itselectric, a Brooklyn-based curbside EV charging company, has partnered with SWTCH Energy, which specializes in EV charging solutions for multi-tenant buildings. SWTCH will provide software to itselectric for managing, maintaining and optimizing its charging network.
“Today, the biggest barrier to deployment is the cost and complexity of connecting an EV charger directly to the utility’s main in the roadway,” said Tiya Gordon, COO and co-founder of itselectric. “Our charging network avoids this barrier, enabling affordable and scalable curbside charging infrastructure. We’re aligned with SWTCH in many ways, including our approach to closing charging gaps by pulling power from the built environment. This partnership now enables us to leverage SWTCH’s software to power our next-generation, smart, sleek and easy public EV charging.”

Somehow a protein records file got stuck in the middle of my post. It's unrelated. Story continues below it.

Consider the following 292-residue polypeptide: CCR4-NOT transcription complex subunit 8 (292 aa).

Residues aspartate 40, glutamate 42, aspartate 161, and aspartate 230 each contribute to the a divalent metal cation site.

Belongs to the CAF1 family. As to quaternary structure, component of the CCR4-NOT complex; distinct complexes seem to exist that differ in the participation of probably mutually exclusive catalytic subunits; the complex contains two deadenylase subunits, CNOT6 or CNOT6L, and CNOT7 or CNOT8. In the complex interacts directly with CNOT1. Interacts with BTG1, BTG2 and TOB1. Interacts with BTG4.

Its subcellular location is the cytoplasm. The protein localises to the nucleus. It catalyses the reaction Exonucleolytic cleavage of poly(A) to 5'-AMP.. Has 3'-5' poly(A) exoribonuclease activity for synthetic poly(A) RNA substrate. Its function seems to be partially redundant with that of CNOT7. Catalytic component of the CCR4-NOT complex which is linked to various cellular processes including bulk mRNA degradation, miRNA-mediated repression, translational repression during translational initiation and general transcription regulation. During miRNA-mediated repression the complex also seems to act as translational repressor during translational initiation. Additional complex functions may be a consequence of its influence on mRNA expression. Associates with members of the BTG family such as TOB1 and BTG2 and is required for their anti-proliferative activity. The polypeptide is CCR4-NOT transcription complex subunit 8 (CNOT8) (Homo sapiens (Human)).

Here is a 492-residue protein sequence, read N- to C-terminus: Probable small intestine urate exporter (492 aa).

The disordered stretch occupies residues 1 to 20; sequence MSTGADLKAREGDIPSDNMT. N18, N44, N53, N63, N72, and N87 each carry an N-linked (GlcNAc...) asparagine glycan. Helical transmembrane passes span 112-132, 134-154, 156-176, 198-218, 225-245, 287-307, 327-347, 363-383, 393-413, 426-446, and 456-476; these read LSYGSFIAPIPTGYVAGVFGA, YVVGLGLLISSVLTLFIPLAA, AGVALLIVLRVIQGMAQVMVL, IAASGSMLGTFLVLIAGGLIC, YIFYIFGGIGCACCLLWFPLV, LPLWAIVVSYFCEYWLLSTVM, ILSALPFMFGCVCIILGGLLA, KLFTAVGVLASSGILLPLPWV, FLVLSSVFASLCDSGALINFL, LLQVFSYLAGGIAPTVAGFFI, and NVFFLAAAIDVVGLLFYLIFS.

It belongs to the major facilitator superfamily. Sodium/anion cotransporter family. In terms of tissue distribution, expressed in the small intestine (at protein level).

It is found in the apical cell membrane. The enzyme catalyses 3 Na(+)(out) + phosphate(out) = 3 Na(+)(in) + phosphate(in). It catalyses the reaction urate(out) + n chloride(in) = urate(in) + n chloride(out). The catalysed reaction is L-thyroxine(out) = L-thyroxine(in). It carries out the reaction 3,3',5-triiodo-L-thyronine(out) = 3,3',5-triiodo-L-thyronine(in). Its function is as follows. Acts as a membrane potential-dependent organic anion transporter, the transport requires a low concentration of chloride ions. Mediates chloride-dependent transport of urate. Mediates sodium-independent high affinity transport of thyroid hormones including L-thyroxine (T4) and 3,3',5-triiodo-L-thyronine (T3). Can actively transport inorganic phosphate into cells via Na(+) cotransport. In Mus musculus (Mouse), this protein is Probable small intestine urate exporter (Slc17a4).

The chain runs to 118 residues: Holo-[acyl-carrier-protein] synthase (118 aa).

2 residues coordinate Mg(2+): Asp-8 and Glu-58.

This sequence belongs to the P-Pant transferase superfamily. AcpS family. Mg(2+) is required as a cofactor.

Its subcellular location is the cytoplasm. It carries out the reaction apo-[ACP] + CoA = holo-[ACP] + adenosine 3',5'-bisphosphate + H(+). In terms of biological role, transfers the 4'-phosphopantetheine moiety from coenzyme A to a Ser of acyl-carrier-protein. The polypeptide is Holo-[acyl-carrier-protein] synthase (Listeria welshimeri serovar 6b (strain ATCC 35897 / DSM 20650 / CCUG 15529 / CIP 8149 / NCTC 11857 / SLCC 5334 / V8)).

itselectric provides urban networks of Level 2 curbside charging posts at no cost to cities or to property owners, and offers revenue sharing to property owners. Once a property is deemed eligible, itselectric installs and maintains a low-profile charger, and property owners earn passive income. With this business model, itselectric helps cities avoid the utility infrastructure upgrades normally needed to support on-street charging.
SWTCH’s EV charging management platform will offer itselectric seamless insight and control of its charging network, including turnkey driver billing and charging fee remittance, 24/7 monitoring and maintenance alerts, and real-time reporting. By monitoring charger energy use in real time, and setting charging rates by energy or time used, SWTCH will maximize charger earnings that will be passed to property owners.
“Dense urban areas require innovative, cost-efficient charging infrastructure solutions,’’ said Carter Li, CEO of SWTCH. “Our open charging platform and energy management solution has been unlocking EV charging access in multifamily buildings for city residents, and itselectric chargers offer a unique solution for the curb. By partnering with building owners to maximize existing electrical capacities, and giving them a piece of the earnings, we’re solving the urban charger deployment problem.”